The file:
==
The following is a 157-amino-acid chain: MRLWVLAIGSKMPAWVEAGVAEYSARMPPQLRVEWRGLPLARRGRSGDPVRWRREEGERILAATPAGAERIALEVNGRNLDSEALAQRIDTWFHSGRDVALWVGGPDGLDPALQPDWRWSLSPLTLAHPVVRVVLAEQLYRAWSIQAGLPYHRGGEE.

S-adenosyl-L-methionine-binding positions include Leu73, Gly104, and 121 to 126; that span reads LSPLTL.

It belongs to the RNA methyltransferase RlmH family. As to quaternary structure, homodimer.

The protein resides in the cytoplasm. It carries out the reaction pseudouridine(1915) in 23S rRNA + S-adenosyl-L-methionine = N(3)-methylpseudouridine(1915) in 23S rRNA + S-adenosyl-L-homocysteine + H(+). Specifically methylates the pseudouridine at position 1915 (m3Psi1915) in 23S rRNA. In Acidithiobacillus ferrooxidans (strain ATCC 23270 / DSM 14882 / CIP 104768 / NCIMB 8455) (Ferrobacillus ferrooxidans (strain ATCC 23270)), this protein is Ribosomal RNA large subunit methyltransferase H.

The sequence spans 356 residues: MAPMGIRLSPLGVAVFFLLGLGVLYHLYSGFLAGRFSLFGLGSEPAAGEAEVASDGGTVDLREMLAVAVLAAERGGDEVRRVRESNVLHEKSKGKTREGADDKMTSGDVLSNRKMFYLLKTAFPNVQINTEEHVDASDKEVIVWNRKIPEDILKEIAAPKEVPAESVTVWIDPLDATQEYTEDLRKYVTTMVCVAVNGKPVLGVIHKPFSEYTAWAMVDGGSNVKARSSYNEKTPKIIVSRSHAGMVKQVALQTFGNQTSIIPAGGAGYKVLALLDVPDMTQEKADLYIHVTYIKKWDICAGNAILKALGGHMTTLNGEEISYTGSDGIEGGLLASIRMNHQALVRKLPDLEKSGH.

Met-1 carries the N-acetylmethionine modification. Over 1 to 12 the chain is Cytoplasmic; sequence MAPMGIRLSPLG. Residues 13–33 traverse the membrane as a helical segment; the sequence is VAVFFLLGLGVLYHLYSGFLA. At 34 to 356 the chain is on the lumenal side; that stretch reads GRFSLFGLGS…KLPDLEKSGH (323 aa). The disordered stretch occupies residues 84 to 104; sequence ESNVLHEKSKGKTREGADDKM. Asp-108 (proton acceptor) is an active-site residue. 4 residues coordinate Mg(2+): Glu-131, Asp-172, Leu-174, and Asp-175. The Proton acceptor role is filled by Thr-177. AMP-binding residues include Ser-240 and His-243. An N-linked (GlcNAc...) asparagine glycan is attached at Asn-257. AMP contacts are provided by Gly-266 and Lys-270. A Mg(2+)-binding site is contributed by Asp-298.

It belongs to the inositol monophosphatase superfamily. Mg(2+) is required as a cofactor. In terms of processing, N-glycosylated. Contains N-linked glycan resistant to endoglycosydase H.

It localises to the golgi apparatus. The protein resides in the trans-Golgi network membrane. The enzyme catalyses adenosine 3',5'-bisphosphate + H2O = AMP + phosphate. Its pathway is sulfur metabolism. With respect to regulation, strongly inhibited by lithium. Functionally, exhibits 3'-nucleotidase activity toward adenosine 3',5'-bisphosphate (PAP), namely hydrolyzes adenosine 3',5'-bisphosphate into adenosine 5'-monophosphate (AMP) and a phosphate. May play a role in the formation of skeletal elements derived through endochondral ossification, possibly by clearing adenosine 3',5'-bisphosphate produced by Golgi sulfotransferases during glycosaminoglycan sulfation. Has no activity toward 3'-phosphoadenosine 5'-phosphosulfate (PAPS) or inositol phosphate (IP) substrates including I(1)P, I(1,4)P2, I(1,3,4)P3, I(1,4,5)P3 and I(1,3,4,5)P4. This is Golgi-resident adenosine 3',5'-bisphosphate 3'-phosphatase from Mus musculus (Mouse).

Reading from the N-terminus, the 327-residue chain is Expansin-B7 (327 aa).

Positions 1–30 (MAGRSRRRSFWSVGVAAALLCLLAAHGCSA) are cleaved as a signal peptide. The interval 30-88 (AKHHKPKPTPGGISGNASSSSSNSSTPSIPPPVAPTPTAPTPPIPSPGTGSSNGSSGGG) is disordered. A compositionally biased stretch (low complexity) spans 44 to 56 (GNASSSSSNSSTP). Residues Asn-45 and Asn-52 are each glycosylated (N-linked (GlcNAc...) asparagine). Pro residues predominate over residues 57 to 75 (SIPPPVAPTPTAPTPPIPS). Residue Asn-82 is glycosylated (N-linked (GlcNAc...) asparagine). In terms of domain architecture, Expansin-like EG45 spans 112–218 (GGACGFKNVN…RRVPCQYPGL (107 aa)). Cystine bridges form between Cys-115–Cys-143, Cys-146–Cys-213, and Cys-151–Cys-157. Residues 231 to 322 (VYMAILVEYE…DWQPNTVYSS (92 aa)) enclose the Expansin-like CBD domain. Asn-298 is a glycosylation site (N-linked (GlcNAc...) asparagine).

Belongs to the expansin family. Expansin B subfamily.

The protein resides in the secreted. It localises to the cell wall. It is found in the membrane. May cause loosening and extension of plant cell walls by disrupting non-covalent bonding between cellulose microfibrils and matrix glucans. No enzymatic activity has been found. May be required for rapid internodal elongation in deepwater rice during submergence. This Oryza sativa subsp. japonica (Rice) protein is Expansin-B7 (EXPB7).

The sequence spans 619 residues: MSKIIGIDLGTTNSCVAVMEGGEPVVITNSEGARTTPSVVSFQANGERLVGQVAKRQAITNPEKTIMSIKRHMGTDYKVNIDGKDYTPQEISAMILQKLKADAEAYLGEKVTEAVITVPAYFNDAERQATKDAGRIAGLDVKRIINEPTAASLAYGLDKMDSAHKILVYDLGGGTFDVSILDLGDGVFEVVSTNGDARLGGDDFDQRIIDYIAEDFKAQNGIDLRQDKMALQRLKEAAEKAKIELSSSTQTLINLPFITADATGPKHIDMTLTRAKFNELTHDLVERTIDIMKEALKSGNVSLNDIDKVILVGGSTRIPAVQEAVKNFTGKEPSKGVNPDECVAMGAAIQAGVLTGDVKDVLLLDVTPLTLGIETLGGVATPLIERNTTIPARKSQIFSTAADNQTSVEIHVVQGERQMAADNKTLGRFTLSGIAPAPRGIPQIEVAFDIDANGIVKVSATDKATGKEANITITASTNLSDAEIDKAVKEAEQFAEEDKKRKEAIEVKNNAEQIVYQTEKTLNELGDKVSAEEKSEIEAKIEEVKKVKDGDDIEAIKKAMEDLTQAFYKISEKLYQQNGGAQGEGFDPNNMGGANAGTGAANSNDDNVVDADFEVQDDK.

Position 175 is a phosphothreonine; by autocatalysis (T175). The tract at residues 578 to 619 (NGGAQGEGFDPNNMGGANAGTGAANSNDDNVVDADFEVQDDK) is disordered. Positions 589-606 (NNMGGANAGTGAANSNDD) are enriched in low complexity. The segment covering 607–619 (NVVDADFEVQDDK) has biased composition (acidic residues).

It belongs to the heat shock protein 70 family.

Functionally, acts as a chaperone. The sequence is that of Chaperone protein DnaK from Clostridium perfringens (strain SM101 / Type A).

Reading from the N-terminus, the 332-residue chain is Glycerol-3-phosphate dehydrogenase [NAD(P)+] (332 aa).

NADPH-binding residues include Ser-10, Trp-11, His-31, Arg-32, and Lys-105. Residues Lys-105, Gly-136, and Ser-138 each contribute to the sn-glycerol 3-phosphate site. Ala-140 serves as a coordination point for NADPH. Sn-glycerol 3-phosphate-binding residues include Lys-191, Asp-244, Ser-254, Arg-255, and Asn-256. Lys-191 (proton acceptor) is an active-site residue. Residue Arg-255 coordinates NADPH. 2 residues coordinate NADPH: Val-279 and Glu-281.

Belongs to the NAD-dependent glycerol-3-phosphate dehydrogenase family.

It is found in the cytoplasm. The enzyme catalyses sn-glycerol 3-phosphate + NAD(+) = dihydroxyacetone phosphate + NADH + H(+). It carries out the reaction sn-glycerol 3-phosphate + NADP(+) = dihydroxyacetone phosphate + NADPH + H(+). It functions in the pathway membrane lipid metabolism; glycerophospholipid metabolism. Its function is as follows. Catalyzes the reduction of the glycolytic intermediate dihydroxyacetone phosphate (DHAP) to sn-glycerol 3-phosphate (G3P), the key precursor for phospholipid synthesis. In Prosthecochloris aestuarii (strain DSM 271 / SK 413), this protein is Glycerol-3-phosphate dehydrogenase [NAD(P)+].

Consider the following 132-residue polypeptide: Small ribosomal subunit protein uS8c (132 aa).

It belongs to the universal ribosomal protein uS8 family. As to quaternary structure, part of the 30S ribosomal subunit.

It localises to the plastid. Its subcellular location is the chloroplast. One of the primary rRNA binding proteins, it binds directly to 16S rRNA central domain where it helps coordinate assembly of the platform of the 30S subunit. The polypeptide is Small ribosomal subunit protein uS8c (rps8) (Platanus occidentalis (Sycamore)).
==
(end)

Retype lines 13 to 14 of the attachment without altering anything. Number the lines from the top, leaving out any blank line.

The sequence spans 619 residues: MSKIIGIDLGTTNSCVAVMEGGEPVVITNSEGARTTPSVVSFQANGERLVGQVAKRQAITNPEKTIMSIKRHMGTDYKVNIDGKDYTPQEISAMILQKLKADAEAYLGEKVTEAVITVPAYFNDAERQATKDAGRIAGLDVKRIINEPTAASLAYGLDKMDSAHKILVYDLGGGTFDVSILDLGDGVFEVVSTNGDARLGGDDFDQRIIDYIAEDFKAQNGIDLRQDKMALQRLKEAAEKAKIELSSSTQTLINLPFITADATGPKHIDMTLTRAKFNELTHDLVERTIDIMKEALKSGNVSLNDIDKVILVGGSTRIPAVQEAVKNFTGKEPSKGVNPDECVAMGAAIQAGVLTGDVKDVLLLDVTPLTLGIETLGGVATPLIERNTTIPARKSQIFSTAADNQTSVEIHVVQGERQMAADNKTLGRFTLSGIAPAPRGIPQIEVAFDIDANGIVKVSATDKATGKEANITITASTNLSDAEIDKAVKEAEQFAEEDKKRKEAIEVKNNAEQIVYQTEKTLNELGDKVSAEEKSEIEAKIEEVKKVKDGDDIEAIKKAMEDLTQAFYKISEKLYQQNGGAQGEGFDPNNMGGANAGTGAANSNDDNVVDADFEVQDDK.

Position 175 is a phosphothreonine; by autocatalysis (T175). The tract at residues 578 to 619 (NGGAQGEGFDPNNMGGANAGTGAANSNDDNVVDADFEVQDDK) is disordered. Positions 589-606 (NNMGGANAGTGAANSNDD) are enriched in low complexity. The segment covering 607–619 (NVVDADFEVQDDK) has biased composition (acidic residues).